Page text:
Since we last chatted our child has declined even more. What upsets me the most is the lack of services for children and families like this. Now let me be clear, it's not that the services don't exist, it's that if your child has a complex diagnosis (meaning more than one with possible different causes), it is difficult to get even one service to accept responsibility for providing the needed service(s). 

I can tell you that in our case (and that of many of the families I have worked with) we have specific services (ie. mental health) that are desperately needed for our child. We are being bounced from organization (read: government agency) to organization and receiving nothing. We are constantly being told we have to place our child in a facility for assessment (this facility provides only assessments, it does not provide follow up or treatment services) when all the same assessments have just been completed, and they were all set up by the same organization that has the facility! The facility placement would be redundant.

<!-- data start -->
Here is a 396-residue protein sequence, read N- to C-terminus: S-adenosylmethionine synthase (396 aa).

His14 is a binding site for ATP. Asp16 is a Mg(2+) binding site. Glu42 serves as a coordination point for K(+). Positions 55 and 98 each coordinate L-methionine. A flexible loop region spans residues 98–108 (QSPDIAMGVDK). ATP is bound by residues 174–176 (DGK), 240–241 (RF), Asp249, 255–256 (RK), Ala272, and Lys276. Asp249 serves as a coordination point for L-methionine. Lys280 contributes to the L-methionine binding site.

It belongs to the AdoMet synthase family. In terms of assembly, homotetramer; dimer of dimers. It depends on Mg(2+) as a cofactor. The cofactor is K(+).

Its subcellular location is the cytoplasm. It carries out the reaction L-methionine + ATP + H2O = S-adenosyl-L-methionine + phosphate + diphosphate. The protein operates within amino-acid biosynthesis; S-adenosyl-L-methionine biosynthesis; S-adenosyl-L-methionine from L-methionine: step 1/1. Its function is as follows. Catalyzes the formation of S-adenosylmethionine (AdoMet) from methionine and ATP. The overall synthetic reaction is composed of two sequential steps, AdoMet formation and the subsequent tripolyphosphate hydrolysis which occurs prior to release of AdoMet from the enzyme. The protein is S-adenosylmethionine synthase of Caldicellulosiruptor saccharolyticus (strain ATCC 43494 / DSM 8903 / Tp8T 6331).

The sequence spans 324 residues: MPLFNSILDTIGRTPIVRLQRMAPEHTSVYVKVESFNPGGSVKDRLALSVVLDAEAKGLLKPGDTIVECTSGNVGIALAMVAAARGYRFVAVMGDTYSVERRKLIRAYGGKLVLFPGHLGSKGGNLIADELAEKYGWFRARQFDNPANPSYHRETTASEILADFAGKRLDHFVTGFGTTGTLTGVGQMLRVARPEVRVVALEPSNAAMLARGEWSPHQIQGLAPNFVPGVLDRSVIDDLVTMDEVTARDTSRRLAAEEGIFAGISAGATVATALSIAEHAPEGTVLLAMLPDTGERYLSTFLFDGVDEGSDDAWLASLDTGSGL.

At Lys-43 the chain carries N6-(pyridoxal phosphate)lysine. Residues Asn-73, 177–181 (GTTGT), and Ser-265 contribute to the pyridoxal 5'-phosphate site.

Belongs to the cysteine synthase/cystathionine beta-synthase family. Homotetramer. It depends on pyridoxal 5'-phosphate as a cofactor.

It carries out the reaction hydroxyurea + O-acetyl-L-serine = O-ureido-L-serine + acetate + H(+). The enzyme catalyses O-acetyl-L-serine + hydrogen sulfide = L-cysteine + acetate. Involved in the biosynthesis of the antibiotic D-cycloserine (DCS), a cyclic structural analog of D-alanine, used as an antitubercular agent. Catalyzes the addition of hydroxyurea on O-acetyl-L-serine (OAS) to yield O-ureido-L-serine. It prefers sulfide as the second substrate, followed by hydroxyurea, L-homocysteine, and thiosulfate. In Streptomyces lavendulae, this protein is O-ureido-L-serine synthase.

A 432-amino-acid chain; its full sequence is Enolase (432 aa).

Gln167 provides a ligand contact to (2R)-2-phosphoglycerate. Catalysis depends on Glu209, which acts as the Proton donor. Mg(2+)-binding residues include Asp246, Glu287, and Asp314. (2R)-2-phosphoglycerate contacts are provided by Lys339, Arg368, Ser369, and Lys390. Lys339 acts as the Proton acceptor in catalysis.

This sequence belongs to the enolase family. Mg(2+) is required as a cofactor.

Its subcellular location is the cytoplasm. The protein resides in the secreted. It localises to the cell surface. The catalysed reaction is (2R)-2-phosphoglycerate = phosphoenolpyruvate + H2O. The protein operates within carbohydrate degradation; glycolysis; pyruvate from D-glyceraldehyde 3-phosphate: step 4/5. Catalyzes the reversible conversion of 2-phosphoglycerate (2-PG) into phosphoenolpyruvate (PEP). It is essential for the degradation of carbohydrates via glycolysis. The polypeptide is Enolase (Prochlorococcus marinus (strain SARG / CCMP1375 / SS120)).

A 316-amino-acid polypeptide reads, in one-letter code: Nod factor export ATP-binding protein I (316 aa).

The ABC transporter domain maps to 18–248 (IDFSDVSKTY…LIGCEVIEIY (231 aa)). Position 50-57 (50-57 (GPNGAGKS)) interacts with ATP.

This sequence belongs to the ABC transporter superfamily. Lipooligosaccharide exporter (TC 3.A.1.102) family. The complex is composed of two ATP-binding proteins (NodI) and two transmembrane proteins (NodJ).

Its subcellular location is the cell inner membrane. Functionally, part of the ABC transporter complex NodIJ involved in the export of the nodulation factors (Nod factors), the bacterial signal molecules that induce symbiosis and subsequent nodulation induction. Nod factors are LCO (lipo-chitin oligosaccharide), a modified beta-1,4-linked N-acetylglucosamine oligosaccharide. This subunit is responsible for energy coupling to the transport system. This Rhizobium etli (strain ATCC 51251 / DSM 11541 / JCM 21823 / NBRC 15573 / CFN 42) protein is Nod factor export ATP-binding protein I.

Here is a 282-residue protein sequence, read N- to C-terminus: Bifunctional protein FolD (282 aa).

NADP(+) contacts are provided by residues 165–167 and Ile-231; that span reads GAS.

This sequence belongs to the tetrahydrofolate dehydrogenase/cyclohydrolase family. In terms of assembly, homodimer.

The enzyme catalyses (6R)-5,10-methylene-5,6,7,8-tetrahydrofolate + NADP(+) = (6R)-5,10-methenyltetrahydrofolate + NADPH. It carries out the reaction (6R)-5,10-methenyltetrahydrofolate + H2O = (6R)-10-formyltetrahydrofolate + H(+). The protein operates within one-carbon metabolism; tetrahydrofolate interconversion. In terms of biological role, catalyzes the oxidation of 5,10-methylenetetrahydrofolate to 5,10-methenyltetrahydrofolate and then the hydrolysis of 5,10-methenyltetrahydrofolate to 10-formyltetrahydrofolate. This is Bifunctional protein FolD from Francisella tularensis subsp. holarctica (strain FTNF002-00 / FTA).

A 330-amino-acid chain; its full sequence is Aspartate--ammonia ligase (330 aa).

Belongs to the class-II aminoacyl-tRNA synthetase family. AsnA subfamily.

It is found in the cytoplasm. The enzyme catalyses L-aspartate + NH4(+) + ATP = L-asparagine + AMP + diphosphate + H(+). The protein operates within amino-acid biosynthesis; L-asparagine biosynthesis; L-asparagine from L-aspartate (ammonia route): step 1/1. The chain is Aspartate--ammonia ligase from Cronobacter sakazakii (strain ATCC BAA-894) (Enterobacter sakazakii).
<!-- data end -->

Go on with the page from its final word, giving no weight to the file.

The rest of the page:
We need a specific type of therapist for our child and this is where the battle is focused. I am achieving a reputation for being assertive (read: witch with a different first letter) simply because I won't back down and stop trying to get my child the help that is needed. You see, it's not just help for the child, but for our whole family. Our 'Chucky' is abusive to all of us, so helping that child will benefit all of us. We do see a family therapist for coping strategies and to keep the rest of us as healthy mentally as possible. But, when you're living in a war zone...